March 19, 2012

New Museum Triennial: "The Ungovernables"

Exhibition website here; a very helpful NYT review here, with a slide show with some beautiful photos; my own photos here; and Art Fag City has a good slide show here.

Among the pieces I found exciting was a video by Wu Tsang, The Shape of a Right Statement (2008; still, right, from Clifton Benevento gallery). In it, Tsang re-speaks a text I found fascinating, from the second part of a video manifesto by autisim rights activist Amanda Baggs, embedded below. Thoughout the 5 min. run of Tsang's piece, he does not blink, a feat which, for me, greatly heightened the intensity of the work.

I saw this piece before encountering Tsang's other work, including Wildness in the Whitney Biennial. Various commentators have expressed concern w.r.t. many contemporary works that one needs a lot of info extraneous to the work itself in order to begin to appreciate it. While Tsang's work draws heavily from its sources and context, for me, it's a great example of a piece that was sufficiently arresting in its own right to make me go look for that info; and I'm glad I did.

Another of my favorites was The Propeller Group's project, TVC Communism (2011), from which two pieces were shown. First was a video installation comprising synchronized video on 5 large screens arranged in an inward-facing circle. Each screen showed one individual in a meeting in which the Propeller team collaborated to develop p.r. to re-brand Communism. Unfortunately, viewers seemed to enjoy being the apparent center of the virtual attention of the Propeller team so much that, while I was there, the area within the 5-screen circle was full of chatting museum-goers, making it impossible to hear the the audio "conversation" among the characters in the videos. The second piece shown from the project was the resulting commercial ad.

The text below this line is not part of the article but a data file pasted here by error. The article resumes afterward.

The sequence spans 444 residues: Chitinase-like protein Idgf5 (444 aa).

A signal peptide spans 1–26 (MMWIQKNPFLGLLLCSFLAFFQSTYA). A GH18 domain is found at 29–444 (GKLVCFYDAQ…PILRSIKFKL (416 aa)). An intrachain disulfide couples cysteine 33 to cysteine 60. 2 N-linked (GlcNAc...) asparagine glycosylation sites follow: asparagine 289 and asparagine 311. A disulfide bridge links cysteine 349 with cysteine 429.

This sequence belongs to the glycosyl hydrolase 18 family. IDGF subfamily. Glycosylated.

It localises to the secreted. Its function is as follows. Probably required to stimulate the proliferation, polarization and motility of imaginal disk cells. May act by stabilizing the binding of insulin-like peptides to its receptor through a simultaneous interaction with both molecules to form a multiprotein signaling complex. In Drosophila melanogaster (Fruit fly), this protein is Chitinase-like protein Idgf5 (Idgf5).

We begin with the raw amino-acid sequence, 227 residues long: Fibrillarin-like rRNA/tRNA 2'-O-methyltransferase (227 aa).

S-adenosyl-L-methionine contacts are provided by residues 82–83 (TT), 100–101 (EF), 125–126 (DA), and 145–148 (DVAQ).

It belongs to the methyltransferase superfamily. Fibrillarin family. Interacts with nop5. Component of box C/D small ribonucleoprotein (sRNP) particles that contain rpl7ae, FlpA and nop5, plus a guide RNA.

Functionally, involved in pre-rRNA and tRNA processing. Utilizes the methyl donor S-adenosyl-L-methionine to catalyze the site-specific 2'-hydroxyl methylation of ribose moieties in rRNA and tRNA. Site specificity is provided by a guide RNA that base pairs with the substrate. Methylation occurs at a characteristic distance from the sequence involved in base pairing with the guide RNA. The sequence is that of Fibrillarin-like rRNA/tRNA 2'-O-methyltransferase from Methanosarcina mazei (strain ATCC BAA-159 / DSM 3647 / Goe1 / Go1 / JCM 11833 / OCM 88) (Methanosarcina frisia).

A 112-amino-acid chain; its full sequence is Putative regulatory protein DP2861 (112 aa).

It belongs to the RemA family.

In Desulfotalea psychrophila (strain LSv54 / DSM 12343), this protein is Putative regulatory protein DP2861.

It's hard to resist comparing the Triennial and the Whitney Biennial. Perhaps the main observation yielded for me so far is that there was more socially- or politically-engaged work at the New Museum. Given how much of the most exciting art made during recent years has had overtly political concerns, the relative paucity of the political at the Whitney seems striking.

Below is Amanda Baggs' manifesto:

No comments:

Post a Comment